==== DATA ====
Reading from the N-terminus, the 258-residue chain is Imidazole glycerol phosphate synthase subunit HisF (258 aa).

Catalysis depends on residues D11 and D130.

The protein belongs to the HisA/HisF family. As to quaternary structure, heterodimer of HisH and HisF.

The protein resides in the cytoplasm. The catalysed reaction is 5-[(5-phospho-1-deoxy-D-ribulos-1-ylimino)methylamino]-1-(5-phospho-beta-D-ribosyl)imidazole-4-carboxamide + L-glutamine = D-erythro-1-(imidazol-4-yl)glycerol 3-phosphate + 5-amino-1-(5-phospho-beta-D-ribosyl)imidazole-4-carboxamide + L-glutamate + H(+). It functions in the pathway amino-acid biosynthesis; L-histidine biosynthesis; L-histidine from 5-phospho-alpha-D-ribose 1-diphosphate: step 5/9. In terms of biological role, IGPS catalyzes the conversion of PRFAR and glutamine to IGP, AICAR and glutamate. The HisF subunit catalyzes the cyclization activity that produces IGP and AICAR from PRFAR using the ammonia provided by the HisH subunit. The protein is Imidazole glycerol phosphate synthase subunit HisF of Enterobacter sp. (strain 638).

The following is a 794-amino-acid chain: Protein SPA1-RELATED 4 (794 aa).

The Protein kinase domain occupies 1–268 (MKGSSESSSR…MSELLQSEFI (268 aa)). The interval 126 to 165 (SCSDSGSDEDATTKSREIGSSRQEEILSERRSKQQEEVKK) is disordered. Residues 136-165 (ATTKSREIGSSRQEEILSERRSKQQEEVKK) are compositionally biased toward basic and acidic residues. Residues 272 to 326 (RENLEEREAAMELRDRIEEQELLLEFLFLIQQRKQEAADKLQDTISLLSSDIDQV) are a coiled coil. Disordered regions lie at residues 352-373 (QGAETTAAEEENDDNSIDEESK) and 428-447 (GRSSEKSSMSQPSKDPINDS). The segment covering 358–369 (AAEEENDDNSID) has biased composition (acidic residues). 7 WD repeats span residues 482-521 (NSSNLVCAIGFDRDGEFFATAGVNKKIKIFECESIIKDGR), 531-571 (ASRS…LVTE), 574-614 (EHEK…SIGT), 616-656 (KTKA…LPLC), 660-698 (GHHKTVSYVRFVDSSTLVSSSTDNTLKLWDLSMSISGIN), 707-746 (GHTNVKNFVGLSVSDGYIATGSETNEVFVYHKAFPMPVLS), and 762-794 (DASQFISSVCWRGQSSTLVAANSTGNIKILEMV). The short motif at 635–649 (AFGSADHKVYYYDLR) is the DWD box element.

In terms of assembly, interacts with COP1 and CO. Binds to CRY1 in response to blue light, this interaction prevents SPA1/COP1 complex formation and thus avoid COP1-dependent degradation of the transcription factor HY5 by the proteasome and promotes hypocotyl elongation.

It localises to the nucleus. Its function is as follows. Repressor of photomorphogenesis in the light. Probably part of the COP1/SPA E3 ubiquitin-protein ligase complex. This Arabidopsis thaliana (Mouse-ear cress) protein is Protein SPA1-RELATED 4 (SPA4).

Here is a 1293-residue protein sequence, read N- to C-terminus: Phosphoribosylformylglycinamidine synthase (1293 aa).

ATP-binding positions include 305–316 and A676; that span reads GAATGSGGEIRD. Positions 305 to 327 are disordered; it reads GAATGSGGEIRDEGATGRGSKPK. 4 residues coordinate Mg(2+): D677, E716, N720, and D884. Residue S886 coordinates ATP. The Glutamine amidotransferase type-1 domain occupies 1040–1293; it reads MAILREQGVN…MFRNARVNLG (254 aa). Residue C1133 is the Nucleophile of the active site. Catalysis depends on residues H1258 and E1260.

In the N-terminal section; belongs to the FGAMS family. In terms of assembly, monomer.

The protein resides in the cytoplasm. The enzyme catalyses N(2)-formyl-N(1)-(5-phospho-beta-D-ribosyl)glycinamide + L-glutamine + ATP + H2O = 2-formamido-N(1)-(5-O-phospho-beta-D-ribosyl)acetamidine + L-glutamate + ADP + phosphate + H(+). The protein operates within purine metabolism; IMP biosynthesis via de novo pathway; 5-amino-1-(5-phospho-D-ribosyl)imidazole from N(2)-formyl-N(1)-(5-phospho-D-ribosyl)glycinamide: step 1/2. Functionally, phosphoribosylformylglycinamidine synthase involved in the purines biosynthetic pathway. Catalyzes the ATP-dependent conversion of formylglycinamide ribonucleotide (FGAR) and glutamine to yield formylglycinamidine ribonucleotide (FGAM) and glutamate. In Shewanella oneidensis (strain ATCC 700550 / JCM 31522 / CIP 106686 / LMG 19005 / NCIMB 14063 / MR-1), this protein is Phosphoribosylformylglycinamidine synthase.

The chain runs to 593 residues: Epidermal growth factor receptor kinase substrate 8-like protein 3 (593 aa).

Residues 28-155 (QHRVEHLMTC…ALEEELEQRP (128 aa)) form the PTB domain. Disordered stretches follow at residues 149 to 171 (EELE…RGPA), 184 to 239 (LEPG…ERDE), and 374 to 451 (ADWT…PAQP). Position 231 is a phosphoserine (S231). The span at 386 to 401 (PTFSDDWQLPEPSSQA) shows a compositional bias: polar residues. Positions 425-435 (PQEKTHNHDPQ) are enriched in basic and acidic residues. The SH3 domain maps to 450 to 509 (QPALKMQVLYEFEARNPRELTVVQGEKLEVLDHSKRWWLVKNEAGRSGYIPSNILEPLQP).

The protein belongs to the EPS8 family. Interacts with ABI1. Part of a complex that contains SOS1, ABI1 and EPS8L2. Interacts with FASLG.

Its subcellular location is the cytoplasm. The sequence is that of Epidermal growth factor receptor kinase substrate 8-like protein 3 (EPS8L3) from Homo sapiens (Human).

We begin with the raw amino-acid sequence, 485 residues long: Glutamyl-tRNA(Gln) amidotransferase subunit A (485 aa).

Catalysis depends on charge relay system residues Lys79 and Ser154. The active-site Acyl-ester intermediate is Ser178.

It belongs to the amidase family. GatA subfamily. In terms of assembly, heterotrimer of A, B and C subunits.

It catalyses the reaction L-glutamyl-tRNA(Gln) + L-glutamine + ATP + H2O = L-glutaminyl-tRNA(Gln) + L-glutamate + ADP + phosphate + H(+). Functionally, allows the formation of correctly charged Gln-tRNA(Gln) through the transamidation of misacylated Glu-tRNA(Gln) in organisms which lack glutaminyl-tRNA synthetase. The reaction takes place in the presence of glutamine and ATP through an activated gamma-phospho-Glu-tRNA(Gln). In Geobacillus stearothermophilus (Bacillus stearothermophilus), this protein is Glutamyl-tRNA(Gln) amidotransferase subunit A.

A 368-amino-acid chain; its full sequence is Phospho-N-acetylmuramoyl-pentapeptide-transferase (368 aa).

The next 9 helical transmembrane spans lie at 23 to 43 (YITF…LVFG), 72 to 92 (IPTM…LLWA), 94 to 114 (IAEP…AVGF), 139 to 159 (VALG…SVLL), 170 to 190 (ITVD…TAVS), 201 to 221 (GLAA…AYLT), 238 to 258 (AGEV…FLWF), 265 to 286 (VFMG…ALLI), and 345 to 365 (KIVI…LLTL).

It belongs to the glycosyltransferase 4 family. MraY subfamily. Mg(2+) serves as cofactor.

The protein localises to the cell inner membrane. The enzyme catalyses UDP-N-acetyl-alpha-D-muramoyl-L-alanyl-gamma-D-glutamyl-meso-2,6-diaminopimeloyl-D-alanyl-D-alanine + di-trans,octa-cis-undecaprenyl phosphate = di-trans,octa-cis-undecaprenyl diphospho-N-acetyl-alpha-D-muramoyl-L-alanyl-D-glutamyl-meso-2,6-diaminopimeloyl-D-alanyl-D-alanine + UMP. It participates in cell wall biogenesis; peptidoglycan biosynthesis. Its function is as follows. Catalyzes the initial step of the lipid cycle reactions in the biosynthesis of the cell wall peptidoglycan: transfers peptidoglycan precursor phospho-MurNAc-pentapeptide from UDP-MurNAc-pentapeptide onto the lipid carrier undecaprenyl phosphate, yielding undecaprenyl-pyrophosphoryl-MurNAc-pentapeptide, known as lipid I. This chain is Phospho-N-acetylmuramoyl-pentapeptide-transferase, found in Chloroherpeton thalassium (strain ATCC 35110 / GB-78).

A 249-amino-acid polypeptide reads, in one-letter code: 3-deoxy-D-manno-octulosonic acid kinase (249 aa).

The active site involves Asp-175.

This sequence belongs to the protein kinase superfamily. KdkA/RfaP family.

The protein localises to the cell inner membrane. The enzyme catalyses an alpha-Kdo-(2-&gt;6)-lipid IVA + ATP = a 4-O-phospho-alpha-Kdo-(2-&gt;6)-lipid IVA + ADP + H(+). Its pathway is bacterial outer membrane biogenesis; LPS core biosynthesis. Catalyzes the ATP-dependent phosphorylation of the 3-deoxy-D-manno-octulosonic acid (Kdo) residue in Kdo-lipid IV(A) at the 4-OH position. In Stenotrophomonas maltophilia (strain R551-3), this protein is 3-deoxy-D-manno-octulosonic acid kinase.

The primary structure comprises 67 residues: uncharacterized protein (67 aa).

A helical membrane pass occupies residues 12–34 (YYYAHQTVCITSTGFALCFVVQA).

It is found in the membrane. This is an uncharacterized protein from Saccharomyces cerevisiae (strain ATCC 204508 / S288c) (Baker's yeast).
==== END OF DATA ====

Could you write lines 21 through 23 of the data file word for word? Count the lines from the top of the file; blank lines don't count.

A 368-amino-acid chain; its full sequence is Phospho-N-acetylmuramoyl-pentapeptide-transferase (368 aa).

The next 9 helical transmembrane spans lie at 23 to 43 (YITF…LVFG), 72 to 92 (IPTM…LLWA), 94 to 114 (IAEP…AVGF), 139 to 159 (VALG…SVLL), 170 to 190 (ITVD…TAVS), 201 to 221 (GLAA…AYLT), 238 to 258 (AGEV…FLWF), 265 to 286 (VFMG…ALLI), and 345 to 365 (KIVI…LLTL).

It belongs to the glycosyltransferase 4 family. MraY subfamily. Mg(2+) serves as cofactor.